The insole described herein can be used for producing sport shoes particularly of the type known as bonded shoes. A marginal strip of the upper leather, optionally with a lining, is placed around the edge of the finished insole and bonded thereto. The marginal strip and bottom of the insole are then covered with an outer sole, which can be leather, which is bonded to the entire surface. Depending upon the intended function of the final shoe, the outer sole can wholly or partly be provided with a layer of an elastomer which can be ribbed.

While certain advantageous embodiments have been chosen to illustrate the invention, it will be understood by those skilled in the art that various changes and modifications can be made therein without departing from the scope of the invention as defined in the appended claims.

Patent Citations
Cited PatentFiling datePublication dateApplicantTitle
US1411021 *Feb 26, 1919Mar 28, 1922Haskelite Mfg CorpWooden insole
US1975972 *Jul 15, 1931Oct 9, 1934Arno PeschkeInsole
US2767490 *Apr 16, 1953Oct 23, 1956Marbill CompanySlip soles for converting over-the-shoe boots to over-the-foot boots
US3274708 *Oct 14, 1965Sep 27, 1966Lukas George AAir circulatory insole
US4099342 *Jul 19, 1977Jul 11, 1978Associated Paper Industries LimitedFootwear
US4224746 *Feb 1, 1979Sep 30, 1980Kim Sunyong PShoe ventilating insole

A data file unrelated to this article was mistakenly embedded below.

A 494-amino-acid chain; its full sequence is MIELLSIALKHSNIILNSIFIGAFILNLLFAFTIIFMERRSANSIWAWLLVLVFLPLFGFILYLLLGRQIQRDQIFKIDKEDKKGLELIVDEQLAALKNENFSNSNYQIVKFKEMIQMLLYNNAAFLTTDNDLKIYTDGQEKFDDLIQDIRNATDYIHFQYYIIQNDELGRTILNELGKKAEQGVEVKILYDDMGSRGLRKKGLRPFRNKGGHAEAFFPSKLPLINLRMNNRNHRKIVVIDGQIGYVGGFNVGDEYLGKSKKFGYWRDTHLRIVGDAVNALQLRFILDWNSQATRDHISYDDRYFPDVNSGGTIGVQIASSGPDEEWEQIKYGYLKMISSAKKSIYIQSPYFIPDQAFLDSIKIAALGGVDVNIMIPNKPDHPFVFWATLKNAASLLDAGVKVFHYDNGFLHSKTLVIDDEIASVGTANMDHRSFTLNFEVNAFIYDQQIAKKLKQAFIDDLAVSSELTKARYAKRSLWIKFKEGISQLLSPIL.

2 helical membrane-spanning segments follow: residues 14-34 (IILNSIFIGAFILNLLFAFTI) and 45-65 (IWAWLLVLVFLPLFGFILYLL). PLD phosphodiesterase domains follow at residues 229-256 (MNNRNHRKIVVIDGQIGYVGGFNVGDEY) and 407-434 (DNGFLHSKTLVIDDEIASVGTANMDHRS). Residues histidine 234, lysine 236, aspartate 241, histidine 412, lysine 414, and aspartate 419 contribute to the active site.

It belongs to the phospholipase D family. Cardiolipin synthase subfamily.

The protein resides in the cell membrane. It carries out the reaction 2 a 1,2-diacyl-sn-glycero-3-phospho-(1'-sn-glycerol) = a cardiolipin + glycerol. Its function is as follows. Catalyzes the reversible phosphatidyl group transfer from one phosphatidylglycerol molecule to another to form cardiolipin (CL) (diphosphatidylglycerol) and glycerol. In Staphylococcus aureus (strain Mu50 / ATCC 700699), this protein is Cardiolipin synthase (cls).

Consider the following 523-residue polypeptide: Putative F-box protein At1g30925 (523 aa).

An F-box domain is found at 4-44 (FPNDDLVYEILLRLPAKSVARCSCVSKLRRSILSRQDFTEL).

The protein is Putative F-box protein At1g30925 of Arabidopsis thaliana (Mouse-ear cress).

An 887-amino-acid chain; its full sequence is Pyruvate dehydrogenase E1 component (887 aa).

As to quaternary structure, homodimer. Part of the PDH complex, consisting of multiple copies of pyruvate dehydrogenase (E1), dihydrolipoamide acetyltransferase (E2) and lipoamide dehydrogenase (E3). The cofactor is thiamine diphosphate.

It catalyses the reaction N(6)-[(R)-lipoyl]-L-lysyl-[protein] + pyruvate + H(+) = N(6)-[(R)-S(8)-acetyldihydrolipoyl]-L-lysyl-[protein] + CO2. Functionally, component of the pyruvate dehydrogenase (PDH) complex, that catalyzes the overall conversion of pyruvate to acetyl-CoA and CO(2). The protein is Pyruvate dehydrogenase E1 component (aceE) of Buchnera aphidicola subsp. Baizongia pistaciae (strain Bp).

DE3009247A1 *Mar 11, 1980Sep 24, 1981Perpedes Fusstuetzen GmbhFoot support with laminated core - has heel strip protruding beyond core
FR485355A * Title not available
GB191223821A * Title not available
Referenced by
Citing PatentFiling datePublication dateApplicantTitle
US4873606 *Jun 22, 1988Oct 10, 1989Regie Nationale Des Usines RenaultSafety control device for an actuator of the flap solenoid valve type
US4897938 *May 9, 1987Feb 6, 1990Akira OtsukaShoe freely fitting to a foot and a foot bed
US5964046 *Jun 5, 1998Oct 12, 1999Jeffrey S. Brooks, Inc.Footwear
US6557864Dec 22, 1998May 6, 2003Lange International S.A.In-line roller skate with detachable boot
US6854198May 15, 2001Feb 15, 2005Jeffrey S. Brooks, Inc.Footwear
US20050236784 *May 19, 2003Oct 27, 2005Claudio ZampieriStructure of a sports footwear for roller skates or ice skates
USD746560Jun 29, 2015Jan 5, 2016Cole Haan LlcShoe sole
USD747083May 19, 2015Jan 12, 2016Cole Haan LlcShoe midsole
USD756620Oct 13, 2015May 24, 2016Cole Haan LlcShoe sole
USD768969 *Oct 13, 2015Oct 18, 2016Cole Haan LlcShoe midsole
USD781541 *May 18, 2016Mar 21, 2017Airwair Intl. Ltd.Footwear sole
USD781542 *May 18, 2016Mar 21, 2017Airwair Intl. Ltd.Footwear sole
U.S. Classification36/44, 36/3.00B
International ClassificationA43B13/38, A43B13/08, A43B7/06
Cooperative ClassificationA43B13/38, A43B7/06, A43B7/141, A43B13/08
European ClassificationA43B7/14A10, A43B13/08, A43B13/38, A43B7/06
Legal Events
Jun 26, 1985ASAssignment
Effective date: 19850619
Feb 19, 1991REMIMaintenance fee reminder mailed
Jul 21, 1991LAPSLapse for failure to pay maintenance fees
Oct 1, 1991FPExpired due to failure to pay maintenance fee
Effective date: 19910721